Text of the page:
to buy something today on-line and give them an expiration date of 2020 and
see what happens. I bet it'll go through.
the movie, raises questions. Lots of people
don't like the movie Munich because it shows Jews as "morally conflicted"
about assassinating the bad guys. The Jerusalem Post this week ends a
review of the movie:
Personally, I still
think it's one of the best movies I've ever seen. For the full Jerusalem Post
is by no means an anti-Zionist film, Munich punctures the contention, popular
in the Jewish community, that Israel has brought nothing but unadulterated
goodness to the Jewish experience. While defending both Israel's right to
exist and its response to terror, and while plainly indicating that violence
has been thrust upon Israel by its enemies, the film nonetheless concedes
the human toll that a lifetime of violence has begotten both on the individual
and on the Jewish nation.
We are in a
sad state of affairs if, almost 60 years after the creation of Israel, we
must banish this topic as taboo and deny discussion of our all-too-human experiences
of pain and moral doubt.
poor weather, blamed as usual.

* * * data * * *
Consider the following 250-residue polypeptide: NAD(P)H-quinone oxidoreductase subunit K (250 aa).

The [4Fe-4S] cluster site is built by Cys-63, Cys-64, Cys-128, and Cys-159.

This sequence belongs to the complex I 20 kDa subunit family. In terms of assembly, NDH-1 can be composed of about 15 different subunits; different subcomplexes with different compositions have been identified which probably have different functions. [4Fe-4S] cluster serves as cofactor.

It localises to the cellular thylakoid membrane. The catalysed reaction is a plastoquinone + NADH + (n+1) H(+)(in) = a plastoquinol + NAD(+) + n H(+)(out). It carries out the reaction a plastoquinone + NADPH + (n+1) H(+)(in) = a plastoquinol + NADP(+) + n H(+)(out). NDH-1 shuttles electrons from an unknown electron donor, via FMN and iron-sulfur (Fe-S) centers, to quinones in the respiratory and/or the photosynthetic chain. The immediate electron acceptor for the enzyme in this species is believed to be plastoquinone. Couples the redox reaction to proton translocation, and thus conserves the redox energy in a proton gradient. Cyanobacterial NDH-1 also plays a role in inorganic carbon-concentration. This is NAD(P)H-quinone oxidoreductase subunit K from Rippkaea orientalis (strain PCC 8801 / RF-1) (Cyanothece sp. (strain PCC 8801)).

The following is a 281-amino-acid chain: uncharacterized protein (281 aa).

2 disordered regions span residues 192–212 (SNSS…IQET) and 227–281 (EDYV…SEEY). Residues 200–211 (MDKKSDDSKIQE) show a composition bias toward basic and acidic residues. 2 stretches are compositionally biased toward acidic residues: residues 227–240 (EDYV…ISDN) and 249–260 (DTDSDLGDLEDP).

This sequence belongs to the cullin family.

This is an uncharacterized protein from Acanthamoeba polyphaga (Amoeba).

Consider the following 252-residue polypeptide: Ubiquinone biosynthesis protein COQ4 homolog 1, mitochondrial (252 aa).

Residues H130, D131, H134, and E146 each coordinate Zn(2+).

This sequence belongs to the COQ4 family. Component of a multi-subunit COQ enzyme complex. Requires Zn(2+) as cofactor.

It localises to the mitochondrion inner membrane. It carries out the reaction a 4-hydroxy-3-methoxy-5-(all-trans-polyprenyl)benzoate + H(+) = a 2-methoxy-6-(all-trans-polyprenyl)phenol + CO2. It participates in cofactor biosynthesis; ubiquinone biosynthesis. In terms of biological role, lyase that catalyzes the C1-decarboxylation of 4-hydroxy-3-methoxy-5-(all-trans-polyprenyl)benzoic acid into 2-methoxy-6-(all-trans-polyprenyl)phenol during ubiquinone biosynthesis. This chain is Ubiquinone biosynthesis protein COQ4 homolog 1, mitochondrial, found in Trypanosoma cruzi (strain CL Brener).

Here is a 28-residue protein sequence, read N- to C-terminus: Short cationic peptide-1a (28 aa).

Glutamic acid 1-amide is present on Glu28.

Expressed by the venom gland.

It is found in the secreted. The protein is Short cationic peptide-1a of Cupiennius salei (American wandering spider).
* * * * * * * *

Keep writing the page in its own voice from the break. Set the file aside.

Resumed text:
Saturday morning I got up early, put on my
long johns, dressed quietly, made my lunch, grabbed the dog, slipped quietly
into the garage to hook the boat up to the truck, and proceeded to back out
into a torrential downpour.
There was snow
mixed with the rain, and the wind was blowing 50 mph. I pulled back into the
garage, turned on the radio, and discovered that the weather would be bad throughout
I went back into
the house, quietly undressed, and slipped back into bed. There I cuddled up
to my wife's back, now with a different anticipation, and whispered, "The
weather out there is terrible."
She sleepily replied,
"Can you believe my stupid husband is out fishing in that weather."
+ Munich, the movie. A must-see. Click
+ Identity Theft precautions. Click
+ Dumb reasons we hold losing stocks. Click
+ How my private equity fund is doing. Click
+ Blackstone private equity funds. Click
+ Manhattan Pharmaceuticals: Click
+ NovaDel Biosciences appeals. Click
+ Hana Biosciences appeals. Click
+ All turned on by biotech. Click
+ Steve Jobs Commencement Address. The text is available:
Click here. The full audio is available. Click
+ The March of the Penguins, an exquisite movie. Click
+ When to sell stocks. Click
This column is about my personal search for the perfect
investment. I don't give investment advice. For that you have to be registered
with regulatory authorities, which I am not. I am a reporter and an investor.
I make my daily column -- Monday through Friday -- freely available for three
reasons: Writing is good for sorting things out in my brain. Second, the column
is research for a book I'm writing called "In Search of the Perfect
Investment." Third, I encourage my readers to send me their ideas,
concerns and experiences. That way we can all learn together. My email address
is . You can't
click on my email address. You have to re-type it . This protects me from software